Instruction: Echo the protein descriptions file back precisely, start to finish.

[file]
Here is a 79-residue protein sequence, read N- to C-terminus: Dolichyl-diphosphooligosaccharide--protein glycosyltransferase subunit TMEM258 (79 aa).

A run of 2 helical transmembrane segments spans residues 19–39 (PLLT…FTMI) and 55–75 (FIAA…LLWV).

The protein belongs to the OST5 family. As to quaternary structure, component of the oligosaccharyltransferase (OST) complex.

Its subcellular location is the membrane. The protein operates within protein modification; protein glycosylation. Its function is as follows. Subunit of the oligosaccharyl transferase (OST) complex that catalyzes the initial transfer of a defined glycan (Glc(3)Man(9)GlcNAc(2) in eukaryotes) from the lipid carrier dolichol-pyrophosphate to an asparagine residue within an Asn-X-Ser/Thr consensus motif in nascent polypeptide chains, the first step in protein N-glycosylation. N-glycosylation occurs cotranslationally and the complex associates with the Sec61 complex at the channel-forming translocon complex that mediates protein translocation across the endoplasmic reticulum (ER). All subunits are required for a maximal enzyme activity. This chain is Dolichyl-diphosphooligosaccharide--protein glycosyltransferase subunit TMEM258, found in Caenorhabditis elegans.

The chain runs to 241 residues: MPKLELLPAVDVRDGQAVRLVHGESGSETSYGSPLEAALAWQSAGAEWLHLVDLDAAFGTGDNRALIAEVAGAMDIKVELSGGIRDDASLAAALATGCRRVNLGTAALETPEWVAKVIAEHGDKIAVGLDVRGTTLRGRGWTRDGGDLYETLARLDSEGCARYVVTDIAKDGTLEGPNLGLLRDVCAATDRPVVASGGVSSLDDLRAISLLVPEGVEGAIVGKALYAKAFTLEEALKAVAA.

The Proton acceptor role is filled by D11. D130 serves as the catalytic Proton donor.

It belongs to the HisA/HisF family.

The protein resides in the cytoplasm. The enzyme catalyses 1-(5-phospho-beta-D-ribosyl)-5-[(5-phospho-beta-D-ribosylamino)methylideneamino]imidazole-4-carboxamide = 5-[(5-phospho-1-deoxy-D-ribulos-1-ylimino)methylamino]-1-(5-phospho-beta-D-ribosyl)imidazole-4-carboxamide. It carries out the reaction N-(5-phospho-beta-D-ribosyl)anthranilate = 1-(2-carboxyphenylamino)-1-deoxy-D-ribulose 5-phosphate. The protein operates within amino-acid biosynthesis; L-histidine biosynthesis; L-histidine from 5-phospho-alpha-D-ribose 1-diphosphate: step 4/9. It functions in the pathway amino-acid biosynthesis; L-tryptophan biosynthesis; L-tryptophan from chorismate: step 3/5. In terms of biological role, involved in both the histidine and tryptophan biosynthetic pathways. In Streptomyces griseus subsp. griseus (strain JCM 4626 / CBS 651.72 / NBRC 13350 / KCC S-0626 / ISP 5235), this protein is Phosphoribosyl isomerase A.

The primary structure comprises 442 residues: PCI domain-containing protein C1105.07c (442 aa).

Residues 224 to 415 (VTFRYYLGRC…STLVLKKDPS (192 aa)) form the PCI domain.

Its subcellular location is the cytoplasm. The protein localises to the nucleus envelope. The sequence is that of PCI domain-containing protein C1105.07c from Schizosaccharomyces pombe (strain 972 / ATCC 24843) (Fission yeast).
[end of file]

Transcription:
Here is a 79-residue protein sequence, read N- to C-terminus: Dolichyl-diphosphooligosaccharide--protein glycosyltransferase subunit TMEM258 (79 aa).

A run of 2 helical transmembrane segments spans residues 19–39 (PLLT…FTMI) and 55–75 (FIAA…LLWV).

The protein belongs to the OST5 family. As to quaternary structure, component of the oligosaccharyltransferase (OST) complex.

Its subcellular location is the membrane. The protein operates within protein modification; protein glycosylation. Its function is as follows. Subunit of the oligosaccharyl transferase (OST) complex that catalyzes the initial transfer of a defined glycan (Glc(3)Man(9)GlcNAc(2) in eukaryotes) from the lipid carrier dolichol-pyrophosphate to an asparagine residue within an Asn-X-Ser/Thr consensus motif in nascent polypeptide chains, the first step in protein N-glycosylation. N-glycosylation occurs cotranslationally and the complex associates with the Sec61 complex at the channel-forming translocon complex that mediates protein translocation across the endoplasmic reticulum (ER). All subunits are required for a maximal enzyme activity. This chain is Dolichyl-diphosphooligosaccharide--protein glycosyltransferase subunit TMEM258, found in Caenorhabditis elegans.

The chain runs to 241 residues: MPKLELLPAVDVRDGQAVRLVHGESGSETSYGSPLEAALAWQSAGAEWLHLVDLDAAFGTGDNRALIAEVAGAMDIKVELSGGIRDDASLAAALATGCRRVNLGTAALETPEWVAKVIAEHGDKIAVGLDVRGTTLRGRGWTRDGGDLYETLARLDSEGCARYVVTDIAKDGTLEGPNLGLLRDVCAATDRPVVASGGVSSLDDLRAISLLVPEGVEGAIVGKALYAKAFTLEEALKAVAA.

The Proton acceptor role is filled by D11. D130 serves as the catalytic Proton donor.

It belongs to the HisA/HisF family.

The protein resides in the cytoplasm. The enzyme catalyses 1-(5-phospho-beta-D-ribosyl)-5-[(5-phospho-beta-D-ribosylamino)methylideneamino]imidazole-4-carboxamide = 5-[(5-phospho-1-deoxy-D-ribulos-1-ylimino)methylamino]-1-(5-phospho-beta-D-ribosyl)imidazole-4-carboxamide. It carries out the reaction N-(5-phospho-beta-D-ribosyl)anthranilate = 1-(2-carboxyphenylamino)-1-deoxy-D-ribulose 5-phosphate. The protein operates within amino-acid biosynthesis; L-histidine biosynthesis; L-histidine from 5-phospho-alpha-D-ribose 1-diphosphate: step 4/9. It functions in the pathway amino-acid biosynthesis; L-tryptophan biosynthesis; L-tryptophan from chorismate: step 3/5. In terms of biological role, involved in both the histidine and tryptophan biosynthetic pathways. In Streptomyces griseus subsp. griseus (strain JCM 4626 / CBS 651.72 / NBRC 13350 / KCC S-0626 / ISP 5235), this protein is Phosphoribosyl isomerase A.

The primary structure comprises 442 residues: PCI domain-containing protein C1105.07c (442 aa).

Residues 224 to 415 (VTFRYYLGRC…STLVLKKDPS (192 aa)) form the PCI domain.

Its subcellular location is the cytoplasm. The protein localises to the nucleus envelope. The sequence is that of PCI domain-containing protein C1105.07c from Schizosaccharomyces pombe (strain 972 / ATCC 24843) (Fission yeast).